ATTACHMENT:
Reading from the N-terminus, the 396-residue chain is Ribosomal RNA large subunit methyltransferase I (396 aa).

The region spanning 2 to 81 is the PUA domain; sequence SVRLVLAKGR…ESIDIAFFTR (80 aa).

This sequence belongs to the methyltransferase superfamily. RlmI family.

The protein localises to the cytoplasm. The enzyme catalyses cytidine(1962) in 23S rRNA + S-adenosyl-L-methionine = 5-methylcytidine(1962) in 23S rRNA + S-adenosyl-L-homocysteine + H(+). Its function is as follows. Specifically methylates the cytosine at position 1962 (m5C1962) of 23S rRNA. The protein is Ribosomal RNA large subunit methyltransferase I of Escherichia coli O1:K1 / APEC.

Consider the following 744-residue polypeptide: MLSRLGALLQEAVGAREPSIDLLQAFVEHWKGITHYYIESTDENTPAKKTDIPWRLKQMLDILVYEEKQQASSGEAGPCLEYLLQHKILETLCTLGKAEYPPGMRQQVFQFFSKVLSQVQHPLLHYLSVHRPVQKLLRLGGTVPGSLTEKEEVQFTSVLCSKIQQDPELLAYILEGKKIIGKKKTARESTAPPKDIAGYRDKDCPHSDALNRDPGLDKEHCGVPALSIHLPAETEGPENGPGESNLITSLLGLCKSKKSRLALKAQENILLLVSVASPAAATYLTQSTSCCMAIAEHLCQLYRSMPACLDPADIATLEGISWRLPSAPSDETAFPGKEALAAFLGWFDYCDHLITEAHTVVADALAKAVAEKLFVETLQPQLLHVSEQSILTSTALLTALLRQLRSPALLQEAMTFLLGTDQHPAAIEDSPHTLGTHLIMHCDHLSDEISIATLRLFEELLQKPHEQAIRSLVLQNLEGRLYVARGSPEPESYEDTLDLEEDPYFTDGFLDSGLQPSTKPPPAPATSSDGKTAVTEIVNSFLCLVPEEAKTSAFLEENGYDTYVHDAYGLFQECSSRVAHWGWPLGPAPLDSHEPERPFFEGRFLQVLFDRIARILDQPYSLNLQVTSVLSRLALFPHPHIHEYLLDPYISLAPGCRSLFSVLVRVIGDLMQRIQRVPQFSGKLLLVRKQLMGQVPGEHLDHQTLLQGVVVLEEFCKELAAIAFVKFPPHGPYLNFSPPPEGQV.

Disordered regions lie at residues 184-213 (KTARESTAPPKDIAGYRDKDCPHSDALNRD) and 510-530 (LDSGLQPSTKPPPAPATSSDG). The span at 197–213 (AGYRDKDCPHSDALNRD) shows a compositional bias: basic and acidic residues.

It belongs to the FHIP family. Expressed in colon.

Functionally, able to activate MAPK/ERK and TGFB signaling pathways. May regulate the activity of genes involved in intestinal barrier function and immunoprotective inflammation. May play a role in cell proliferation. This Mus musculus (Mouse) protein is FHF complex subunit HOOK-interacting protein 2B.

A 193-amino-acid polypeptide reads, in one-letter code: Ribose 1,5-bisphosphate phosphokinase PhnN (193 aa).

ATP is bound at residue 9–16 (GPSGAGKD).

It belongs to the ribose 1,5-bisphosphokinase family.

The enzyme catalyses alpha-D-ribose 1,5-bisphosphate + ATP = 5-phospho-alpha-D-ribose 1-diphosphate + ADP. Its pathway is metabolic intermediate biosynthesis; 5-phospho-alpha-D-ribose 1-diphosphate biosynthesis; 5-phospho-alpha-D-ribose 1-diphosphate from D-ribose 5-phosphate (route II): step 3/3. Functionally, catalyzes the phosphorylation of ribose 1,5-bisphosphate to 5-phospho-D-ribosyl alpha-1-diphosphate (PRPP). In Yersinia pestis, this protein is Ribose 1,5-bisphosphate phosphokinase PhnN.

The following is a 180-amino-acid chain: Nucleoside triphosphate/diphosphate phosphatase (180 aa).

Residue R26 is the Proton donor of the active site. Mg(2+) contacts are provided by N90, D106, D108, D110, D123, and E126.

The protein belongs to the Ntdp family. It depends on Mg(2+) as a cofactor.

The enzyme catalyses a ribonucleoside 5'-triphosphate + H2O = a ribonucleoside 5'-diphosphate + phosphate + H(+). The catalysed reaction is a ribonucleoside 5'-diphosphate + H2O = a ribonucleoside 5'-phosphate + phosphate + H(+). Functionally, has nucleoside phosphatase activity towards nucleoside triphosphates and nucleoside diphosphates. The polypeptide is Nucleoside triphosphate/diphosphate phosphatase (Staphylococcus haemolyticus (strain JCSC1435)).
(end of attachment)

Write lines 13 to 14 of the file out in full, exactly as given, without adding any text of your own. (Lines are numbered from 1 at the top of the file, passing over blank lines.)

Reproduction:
The following is a 180-amino-acid chain: Nucleoside triphosphate/diphosphate phosphatase (180 aa).

Residue R26 is the Proton donor of the active site. Mg(2+) contacts are provided by N90, D106, D108, D110, D123, and E126.